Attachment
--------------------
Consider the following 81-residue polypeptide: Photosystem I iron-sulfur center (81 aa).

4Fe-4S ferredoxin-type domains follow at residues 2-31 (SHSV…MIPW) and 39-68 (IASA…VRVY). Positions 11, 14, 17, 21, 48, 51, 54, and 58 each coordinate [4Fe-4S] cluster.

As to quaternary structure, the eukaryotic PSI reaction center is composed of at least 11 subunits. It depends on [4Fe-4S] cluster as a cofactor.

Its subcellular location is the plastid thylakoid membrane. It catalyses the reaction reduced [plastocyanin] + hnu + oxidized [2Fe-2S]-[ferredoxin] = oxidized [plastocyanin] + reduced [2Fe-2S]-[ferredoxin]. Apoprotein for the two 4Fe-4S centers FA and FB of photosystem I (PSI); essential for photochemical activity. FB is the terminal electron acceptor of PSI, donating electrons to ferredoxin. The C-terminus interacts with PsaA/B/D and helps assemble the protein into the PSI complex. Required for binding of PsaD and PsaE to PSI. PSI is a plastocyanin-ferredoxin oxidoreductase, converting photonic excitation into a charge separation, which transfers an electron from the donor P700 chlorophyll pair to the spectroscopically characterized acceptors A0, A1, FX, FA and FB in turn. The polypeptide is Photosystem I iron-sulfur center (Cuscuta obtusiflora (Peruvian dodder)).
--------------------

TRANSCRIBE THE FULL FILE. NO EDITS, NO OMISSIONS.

Consider the following 81-residue polypeptide: Photosystem I iron-sulfur center (81 aa).

4Fe-4S ferredoxin-type domains follow at residues 2-31 (SHSV…MIPW) and 39-68 (IASA…VRVY). Positions 11, 14, 17, 21, 48, 51, 54, and 58 each coordinate [4Fe-4S] cluster.

As to quaternary structure, the eukaryotic PSI reaction center is composed of at least 11 subunits. It depends on [4Fe-4S] cluster as a cofactor.

Its subcellular location is the plastid thylakoid membrane. It catalyses the reaction reduced [plastocyanin] + hnu + oxidized [2Fe-2S]-[ferredoxin] = oxidized [plastocyanin] + reduced [2Fe-2S]-[ferredoxin]. Apoprotein for the two 4Fe-4S centers FA and FB of photosystem I (PSI); essential for photochemical activity. FB is the terminal electron acceptor of PSI, donating electrons to ferredoxin. The C-terminus interacts with PsaA/B/D and helps assemble the protein into the PSI complex. Required for binding of PsaD and PsaE to PSI. PSI is a plastocyanin-ferredoxin oxidoreductase, converting photonic excitation into a charge separation, which transfers an electron from the donor P700 chlorophyll pair to the spectroscopically characterized acceptors A0, A1, FX, FA and FB in turn. The polypeptide is Photosystem I iron-sulfur center (Cuscuta obtusiflora (Peruvian dodder)).